Theresa May Says Britain’s Brexit Deal Won’t Be ‘Half In, Half Out’
Britain will not seek a Brexit deal that leaves it “half in, half out” of the European Union, Prime Minister Theresa May will say on Tuesday, according to her office, in a speech setting out her 12 priorities for upcoming divorce talks with the bloc.
Those priorities will include leaving the European Union’s single market and regaining full control of Britain’s borders, several newspapers reported, reinforcing investor fears of a ‘Hard Brexit’ which has pushed the pound to some of the lowest levels against the U.S. dollar seen in more than three decades.
More than six months after Britons voted to leave the EU, May has come under fire from investors, businesses and lawmakers for revealing little about the future relationship she will seek when she begins formal divorce talks by the end of March.
She is due to set out more detail on her plans on Tuesday in a speech to an audience including foreign diplomats and Britain’s own Brexit negotiating team.
“We seek a new and equal partnership, between an independent, self-governing, global Britain and our friends and allies in the EU,” May will say, according to advance extracts released by her office.
“Not partial membership of the European Union, associate membership of the European Union, or anything that leaves us half-in, half-out. We do not seek to adopt a model already enjoyed by other countries. We do not seek to hold on to bits of membership as we leave.”
The extracts did not set out explicit details of the future trading relationship she wants to have with the EU or what the 12 priorities would be, but media reported they would also include removing Britain from the jurisdiction of the European Court of Justice.
Media reported May would be less explicit on her plans for the customs union, but that her emphasis on building new trade relationships would make clear Britain could be no longer a member in the way it is now.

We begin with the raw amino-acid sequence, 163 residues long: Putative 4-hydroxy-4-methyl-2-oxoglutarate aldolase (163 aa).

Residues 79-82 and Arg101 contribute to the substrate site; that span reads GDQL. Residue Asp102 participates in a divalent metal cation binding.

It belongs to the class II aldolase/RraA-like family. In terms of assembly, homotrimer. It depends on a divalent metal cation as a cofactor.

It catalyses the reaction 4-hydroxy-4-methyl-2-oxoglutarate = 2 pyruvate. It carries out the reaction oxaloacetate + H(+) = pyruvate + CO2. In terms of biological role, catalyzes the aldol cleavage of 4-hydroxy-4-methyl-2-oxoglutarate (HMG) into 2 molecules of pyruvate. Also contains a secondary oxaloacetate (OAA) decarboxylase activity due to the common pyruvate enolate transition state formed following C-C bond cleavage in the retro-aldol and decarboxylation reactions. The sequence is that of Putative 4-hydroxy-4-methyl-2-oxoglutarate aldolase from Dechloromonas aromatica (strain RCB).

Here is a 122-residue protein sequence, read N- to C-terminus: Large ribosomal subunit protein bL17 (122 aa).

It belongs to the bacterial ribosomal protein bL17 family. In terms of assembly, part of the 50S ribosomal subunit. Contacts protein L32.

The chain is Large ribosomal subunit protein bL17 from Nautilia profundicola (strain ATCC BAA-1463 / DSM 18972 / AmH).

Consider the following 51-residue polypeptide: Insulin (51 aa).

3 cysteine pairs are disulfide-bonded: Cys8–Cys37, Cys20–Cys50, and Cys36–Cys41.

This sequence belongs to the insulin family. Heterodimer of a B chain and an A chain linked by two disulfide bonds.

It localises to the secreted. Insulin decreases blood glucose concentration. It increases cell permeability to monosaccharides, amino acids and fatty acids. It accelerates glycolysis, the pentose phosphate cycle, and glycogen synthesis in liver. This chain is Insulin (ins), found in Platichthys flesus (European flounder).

Sterling fell sharply on Monday ahead of the speech on the prospect of a move away from preferential EU single market access and a hardening stance towards an economic bloc that accounts for roughly half of Britain’s exports and imports.
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The EU would be likely to insist on freedom of movement for EU citizens in return for full access to the single market, while many of those who voted for Brexit did so precisely in order to be able to restrict immigration.
May will say she wants Britain to be a “magnet for international talent”, and a “great, global trading nation” that reaches beyond Europe to build relationships with other countries around the world.
She will also say that it is in Britain’s national interest for the EU to succeed.
“We will continue to be reliable partners, willing allies and close friends. We want to buy your goods, sell you ours, trade with you as freely as possible, and work with one another to make sure we are all safer, more secure and more prosperous through continued friendship,” she will say.